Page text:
The present invention also relates to an apparatus for identifying coins. The apparatus comprises a separating device including a perforated rotatable disc provided with receiving compartments; a sensing device for measuring a property of the coins, the sensing device being arranged in a region of a path defined by the receiving compartments upon a rotation of the perforated disc; a computing device for determining a size and/or identity of respective coins from signals from the sensing device as a result of a presence of a coin in an associated receiving compartment; and a positioning device having an accelerating or decelerating effect on respective coins arranged in the receiving compartments of the perforated disc and moves the coins, at least in a region of the sensing device, into abutment against a border of the associated receiving compartment.
A more complete appreciation of the invention and many of the attendant advantages thereof will be readily obtained as the same becomes better understood by reference to the following detailed description when considered in connection with the accompanying drawings, wherein:
FIG. 1 shows a coin-identifying and -sorting device according to the invention;
FIG. 2 shows a side view of the coin-identifying and -sorting device of FIG. 1;
FIG. 3 shows a schematic representation of part of the perforated disc of the configuration according to FIGS. 1 and 2;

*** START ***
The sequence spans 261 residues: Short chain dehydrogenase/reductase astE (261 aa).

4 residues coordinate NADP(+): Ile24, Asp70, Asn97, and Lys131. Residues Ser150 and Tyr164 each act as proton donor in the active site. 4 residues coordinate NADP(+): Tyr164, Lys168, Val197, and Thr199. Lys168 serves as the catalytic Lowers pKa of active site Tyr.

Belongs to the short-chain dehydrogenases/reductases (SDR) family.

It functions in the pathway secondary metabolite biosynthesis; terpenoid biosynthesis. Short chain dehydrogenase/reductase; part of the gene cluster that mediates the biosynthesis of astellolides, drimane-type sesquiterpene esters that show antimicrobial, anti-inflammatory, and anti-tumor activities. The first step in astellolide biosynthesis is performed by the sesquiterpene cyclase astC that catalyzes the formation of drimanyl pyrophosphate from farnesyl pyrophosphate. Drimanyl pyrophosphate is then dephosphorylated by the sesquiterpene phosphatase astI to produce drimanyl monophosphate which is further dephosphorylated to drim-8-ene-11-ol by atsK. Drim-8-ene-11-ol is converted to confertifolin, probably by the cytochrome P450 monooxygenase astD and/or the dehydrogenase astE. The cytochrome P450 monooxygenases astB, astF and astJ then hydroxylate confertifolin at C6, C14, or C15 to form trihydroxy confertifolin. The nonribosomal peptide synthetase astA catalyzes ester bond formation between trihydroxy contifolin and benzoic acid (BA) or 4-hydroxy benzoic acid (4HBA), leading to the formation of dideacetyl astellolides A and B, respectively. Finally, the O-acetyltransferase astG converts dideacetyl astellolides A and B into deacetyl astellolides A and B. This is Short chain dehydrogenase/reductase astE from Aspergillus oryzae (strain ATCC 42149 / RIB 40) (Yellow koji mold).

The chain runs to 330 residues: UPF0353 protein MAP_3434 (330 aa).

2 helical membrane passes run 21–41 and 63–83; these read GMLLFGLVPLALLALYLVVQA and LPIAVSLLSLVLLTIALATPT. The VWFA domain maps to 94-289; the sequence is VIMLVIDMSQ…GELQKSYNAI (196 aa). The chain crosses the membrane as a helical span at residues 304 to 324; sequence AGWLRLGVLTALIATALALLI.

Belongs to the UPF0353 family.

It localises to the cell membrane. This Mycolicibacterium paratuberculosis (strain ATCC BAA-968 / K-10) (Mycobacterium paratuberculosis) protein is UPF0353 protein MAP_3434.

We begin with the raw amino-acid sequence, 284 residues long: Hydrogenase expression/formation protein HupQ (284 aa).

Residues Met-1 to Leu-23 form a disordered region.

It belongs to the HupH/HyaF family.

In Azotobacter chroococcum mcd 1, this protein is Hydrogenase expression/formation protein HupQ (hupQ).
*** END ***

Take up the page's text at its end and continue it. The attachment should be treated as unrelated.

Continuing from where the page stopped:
FIGS. 4A, 4B, 4C and 4D show various stages during the determination of the identity of a one-mark piece;
FIG. 5 shows a graphic representation of the light-barrier signal during the measurement according to FIGS. 4A to 4D;
FIG. 6 shows a schematic representation of three possible positions of a ten-pfennig piece during a measurement;
FIG. 7 shows a schematic representation of three different positions of a five-mark piece during a measurement;
FIG. 8 shows a modified perforation shape for stabilizing the position of the measured coin;
FIG. 9 shows a modified embodiment of the detection device;
FIG. 10 shows an apparatus according to the invention, having a positioning device in the form of a stationary brush;
FIG. 11 shows a schematic representation of the perforated disc of FIG. 10 with brush, as seen in arrow direction XI of FIG. 10;
FIG. 12 shows a schematic representation similar to FIG. 11, but of a modified embodiment;
FIG. 13 shows a schematic representation similar to FIG. 11, but with a special perforation shape;
FIG. 14 shows a representation similar to FIG. 11, but with a positioning device in the form of a leaf part;
FIG. 15 shows a schematic representation of the device of FIG. 14, corresponding to the arrows XV--XV;
FIG. 16 shows a schematic representation similar to FIG. 14, but of a modified embodiment with a different positioning device;
FIG. 17 shows a schematic view of the embodiment of FIG. 16, as seen along section plane XVII--XVII; and
FIGS. 18 to 23 show representations similar to FIG. 16 in order to illustrate the mode of operation of the apparatus of FIG. 16 upon rotation of the perforated disc.